OLIVER WENDELL Brooks, a 25-year city employee, church and community leader and a man who knew how to have a good time with friends and family, died Nov. 24. He was 80 and lived in Mount Airy.
He joined the Department of Public Health in 1960 as chief of the Health Education Division. In 1966, he went to work for the Philadelphia Commission on Human Relations and became a supervisor in the Community Relations Division.
Because of his writing skill, he was called on to write speeches for the late Mayor James H.J. Tate. He retired in 1985 after 25 years with the city.
Oliver was born in Atlanta to Joseph Tate and Sadie Bagley Brooks. The family later moved to Montgomery, Ala., where he graduated from Alabama State Laboratory High School in 1942.
He graduated from Morehouse College, in Atlanta, with a bachelor's degree in business administration. Later, he attended New York University and received a master's in public health administration in 1951.
While at NYU, he met his future wife, Irma Clarissa Latimer. They married in 1952.
They lived in Hartford, Conn., for a time before moving to Philadelphia in 1960.
Oliver had a passion for sports. He was a standout basketball player at Morehouse, and later coached basketball and track.
In later years, he played softball and was president of his bowling league.
It was a rare Sunday in later years during football season that he wasn't in his den watching the Eagles, or cheering them on at Franklin Field and later Veterans Stadium.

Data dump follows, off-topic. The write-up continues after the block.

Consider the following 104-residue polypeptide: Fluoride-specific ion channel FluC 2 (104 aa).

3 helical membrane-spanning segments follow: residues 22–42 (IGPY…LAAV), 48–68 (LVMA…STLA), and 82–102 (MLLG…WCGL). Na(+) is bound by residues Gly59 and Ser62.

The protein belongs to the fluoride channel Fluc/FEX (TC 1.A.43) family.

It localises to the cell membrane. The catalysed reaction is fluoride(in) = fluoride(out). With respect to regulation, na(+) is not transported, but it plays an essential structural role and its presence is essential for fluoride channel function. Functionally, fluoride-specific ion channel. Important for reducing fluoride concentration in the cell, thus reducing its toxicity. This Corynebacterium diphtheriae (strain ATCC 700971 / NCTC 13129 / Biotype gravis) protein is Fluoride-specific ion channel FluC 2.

Oliver felt a strong need to give back to his community. He was a Big Brother for a time, helping a fatherless young man, and was a member of the board of managers of the Columbia Branch of the YMCA. He was awarded the Silver Triangle Award for his work with the Y.
He was a firm believer in the old adage that "a family that prays together stays together," and the family joined Christ Church and St. Michael's Episcopal Church, in Germantown. He sang in the choir and helped out whenever needed.
"One thing that everyone can say about Oliver is that he enjoyed life," his family wrote in an obituary. "He loved to host his friends and neighbors and he was a central figure in the social scene." He and fellow members of Omega Psi Phi Fraternity met frequently for social events and card playing.
"Often his two sons could be found in the family basement playing tonk with their father and mother," the family wrote. "Yes, his penchant for fun never dwindled."
Besides his wife, he is survived by two sons, Byron and Oliver; a sister, Belle; and three grandchildren.